The Libraries seek to support research and instruction in the area of food science. The major areas of scholarship are the biological, microbiological, chemical, physical, sensory, nutritional, and engineering properties of foods and beverages. Extension and outreach programs transfer research-based information and technology to consumers, food and beverage companies, and government agencies with the goal of enhancing the availability, quality, and safety of our food supply. There is a particular emphasis on New York State products.
The collection is used by faculty, staff and students of the Department of Food Science, including those affiliated with Cornell's New York State Agricultural Experiment Station in Geneva, New York. Other constituencies include a variety of disciplines such as animal science, nutrition, food engineering, and applied economics and management. The associated Graduate Field of Food Science encompasses all aspects of food science on Cornell’s Ithaca campus.
Overall, the collecting goals for Food Science are to provide materials suitable for dissertation-level research and undergraduate, graduate and post-graduate education and research. The following topics are collected at this research level: food analysis and chemistry; food quality factors and their measurement; nutritive aspects of food constituents and effects of processing and handling; food microbiology, mycology, and toxicology; food processing and engineering; food product development; the commodities milk and milk products, meat, poultry, eggs, seafood fats, oils and related products, cereal grains, legumes, oilseeds, vegetables and fruits, beverages, confectionary and chocolate products; food safety and regulation; the food industry.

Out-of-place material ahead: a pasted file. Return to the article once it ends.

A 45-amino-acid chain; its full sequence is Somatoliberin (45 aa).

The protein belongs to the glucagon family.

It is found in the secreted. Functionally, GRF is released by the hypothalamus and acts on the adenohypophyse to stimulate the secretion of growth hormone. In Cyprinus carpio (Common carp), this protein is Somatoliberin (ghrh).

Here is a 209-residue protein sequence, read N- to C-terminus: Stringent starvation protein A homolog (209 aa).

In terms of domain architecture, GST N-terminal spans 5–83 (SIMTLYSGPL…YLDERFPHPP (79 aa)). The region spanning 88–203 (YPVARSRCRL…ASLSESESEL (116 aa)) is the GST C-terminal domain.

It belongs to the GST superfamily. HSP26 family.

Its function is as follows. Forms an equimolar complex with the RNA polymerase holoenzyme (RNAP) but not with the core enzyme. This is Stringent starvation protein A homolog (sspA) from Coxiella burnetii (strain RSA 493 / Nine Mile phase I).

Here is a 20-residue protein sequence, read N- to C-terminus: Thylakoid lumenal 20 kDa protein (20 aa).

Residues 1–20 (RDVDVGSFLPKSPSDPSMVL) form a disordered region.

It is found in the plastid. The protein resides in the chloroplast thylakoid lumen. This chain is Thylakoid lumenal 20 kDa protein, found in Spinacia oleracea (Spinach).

Popular, or consumer, works on home processing or food safety will be collected selectively. Marketing of food products and food prices are of interest and are covered by the Applied Economics and Management policy. Geneva, not Mann, will collect works on home and industrial brewing and enology. The Law Library collects materials dealing with legal aspects of food regulation. The Engineering Library collects standards.
Scholarly, trade monographs and serials, textbooks and data sets are collected, as are publications of major trade associations.
special collections or noteworthy resources in the field
Mann Library's Special Collections hold materials that are too rare, valuable or fragile to be housed in the regular stacks. ECommons serves as a repository for data files compiled by Cornell researchers.